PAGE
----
I’m going to be traveling in an area where malaria is a danger. What do you recommend as a preventive? I’ve heard that chloroquine is ineffective in most places.
Andrew Weil, M.D. | March 8, 2011
Malaria, a potentially life-threatening disease, is spread by the bite of a female mosquito infected with one of four species of Plasmodium, a protozoal parasite that attacks red blood cells. It occurs in some of the poorest areas of the world – tropical parts of Africa, Asia, the Middle East, and Central and South America. I’ve never taken anything to prevent malaria and never gotten the disease, but I am careful. When I was in southern India in the dry season, there was no risk because there were no mosquitoes, but most of the tourists I met were taking antimalarial medication anyway.
I discussed the chloroquine issue with Paul Abramson, M.D., an integrative medical doctor and travel medicine specialist in San Francisco who is a graduate Senior Fellow of the Arizona Center for Integrative Medicine. Dr. Abramson first emphasized that no medication is a replacement for basic precautions to avoid mosquito bites – using nets and protective clothing, treating clothing and nets with permethrin, and using insect repellents containing 20-35 percent DEET or 20 percent picardin. As for preventing malaria by taking medication, Dr. Abramson confirms that chloroquine is ineffective in most places. He says that mefloquine, another drug you may be advised to take, is generally not recommended due to its side effect profile (a very long list ranging from nausea, vomiting and diarrhea to seizures, depression and hallucinations).
Nonetheless, you may need it for certain areas of the world; a travel medicine specialist can advise you on the most effective medication to take for specific places you’ll be visiting. Another option, atovaquone-proguanil, is expensive but convenient and well tolerated, Dr. Abramson says. The antibiotic doxycycline, used to treat malaria, may be used for prevention as well. It is inexpensive and also generally well tolerated.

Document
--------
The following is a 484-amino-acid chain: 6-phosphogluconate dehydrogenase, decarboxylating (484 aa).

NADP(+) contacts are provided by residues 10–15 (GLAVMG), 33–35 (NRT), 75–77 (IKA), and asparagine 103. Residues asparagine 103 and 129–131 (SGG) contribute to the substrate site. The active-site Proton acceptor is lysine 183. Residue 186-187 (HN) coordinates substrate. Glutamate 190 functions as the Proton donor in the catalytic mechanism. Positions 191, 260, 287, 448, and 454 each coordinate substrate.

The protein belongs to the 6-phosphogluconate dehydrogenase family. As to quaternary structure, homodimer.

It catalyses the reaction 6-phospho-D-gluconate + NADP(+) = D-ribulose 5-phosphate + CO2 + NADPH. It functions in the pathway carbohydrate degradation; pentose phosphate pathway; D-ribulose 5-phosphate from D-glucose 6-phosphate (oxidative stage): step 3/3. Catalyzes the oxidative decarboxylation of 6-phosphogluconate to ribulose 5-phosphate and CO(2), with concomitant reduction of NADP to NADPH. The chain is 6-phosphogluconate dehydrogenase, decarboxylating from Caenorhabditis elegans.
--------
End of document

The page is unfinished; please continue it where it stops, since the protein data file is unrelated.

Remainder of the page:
Whatever anti-malarial you are advised to use, be sure to continue to take it after you leave the malaria-endemic area. The length of time will depend on the medication you’re using. If you don’t do this, you run the risk of developing malaria after you get home. This can happen even if you complete the recommended course of if you do take preventive pills; be sure to seek medical help if you develop an unexplained fever as long as six to 12 months after your trip.
Bear in mind that malaria pills don’t protect against other serious mosquito-borne illnesses including dengue fever, Chikungunya fever, yellow fever and Japanese encephalitis. Your best protection against all of those is to take all possible measures to avoid mosquito bites.
Andrew Weil, M.D.